Produced every five years by Australia’s Federal Government, the 2021 State of the Environment Report confirms that the resilience and sustainability of Australia’s urban environments are being challenged.
It has found that the COVID-19 pandemic has profoundly affected the state of urban environments, highlighting to government, industry and communities the complex and fragile nature of urban ecosystems, the value of the natural environment for citizen wellbeing and the need to plan for greater urban resilience.
The report also found that most of Australia’s eight major cities are growing at rates faster than many developed cities internationally. But As these cities expand and change, so do their impacts. These include increased urban heat, congestion, pollution and waste, as well as growing pressure on our increasingly scarce resources such as water and energy. These impacts expand to the natural environment surrounding our urban areas and the biodiversity, green and blue spaces within them.
To effectively respond to these challenges, it will be critical for all levels of government to effectively collaborate and take a holistic, nationwide approach to developing resilient frameworks that do not just sustain the cities, but regenerate them.
“We must break the nexus between urban growth and poor outcomes. The economic roadmap out of the COVID-19 pandemic and other environmental shocks must therefore dovetail with the shift towards zero carbon and climate-resilient urban environments so that our urban areas can bounce back smarter, greener, cleaner and more equitable,” the report states.
The report also states there have been renewed calls for a more strategic, national approach to urban management.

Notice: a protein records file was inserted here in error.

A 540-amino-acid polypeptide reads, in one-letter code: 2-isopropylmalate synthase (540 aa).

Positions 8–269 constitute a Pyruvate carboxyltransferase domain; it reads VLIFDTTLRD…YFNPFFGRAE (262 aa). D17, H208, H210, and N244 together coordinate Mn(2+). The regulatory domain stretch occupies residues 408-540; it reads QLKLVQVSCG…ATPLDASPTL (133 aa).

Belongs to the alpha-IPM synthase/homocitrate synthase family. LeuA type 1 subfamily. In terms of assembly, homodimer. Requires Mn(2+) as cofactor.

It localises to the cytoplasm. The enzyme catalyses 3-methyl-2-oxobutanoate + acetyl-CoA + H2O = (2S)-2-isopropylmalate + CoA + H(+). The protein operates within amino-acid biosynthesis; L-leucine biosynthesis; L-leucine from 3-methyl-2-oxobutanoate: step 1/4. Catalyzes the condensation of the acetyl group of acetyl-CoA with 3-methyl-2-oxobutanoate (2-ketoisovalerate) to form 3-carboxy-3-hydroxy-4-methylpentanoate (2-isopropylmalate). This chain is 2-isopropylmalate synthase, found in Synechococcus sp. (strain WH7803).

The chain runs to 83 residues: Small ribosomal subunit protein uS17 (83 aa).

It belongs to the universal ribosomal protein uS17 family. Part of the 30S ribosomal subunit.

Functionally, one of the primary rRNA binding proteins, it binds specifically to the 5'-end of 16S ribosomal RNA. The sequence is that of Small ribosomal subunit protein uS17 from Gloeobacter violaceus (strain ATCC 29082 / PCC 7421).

An example is a national population and settlement strategy to improve the timely delivery of urban support services, jobs and infrastructure to meet need and demand. Failure to think holistically is also resulting in the limited consideration of cumulative and longer-term pressures on the environment (e.g. pollution and waste generation).
Another big mention was the social and economic disadvantages experienced by Indigenous people, despite efforts of successive generations to address these issues.
“The ongoing expansion and development of urban areas disproportionally impact Indigenous people’s sense of cultural connection and identity through the disruption and destruction of culturally significant places and landscapes.
“When planning and managing the urban environment, it is important to recognise the need for a rights-based approach for Indigenous people. We also need greater inclusion, involvement and self-determination for Indigenous people in urban planning, design and environmental management, and in housing diversity to suit their cultural needs.
“Across Australia, there is still a failure to recognise Indigenous communities in legislation and policy.”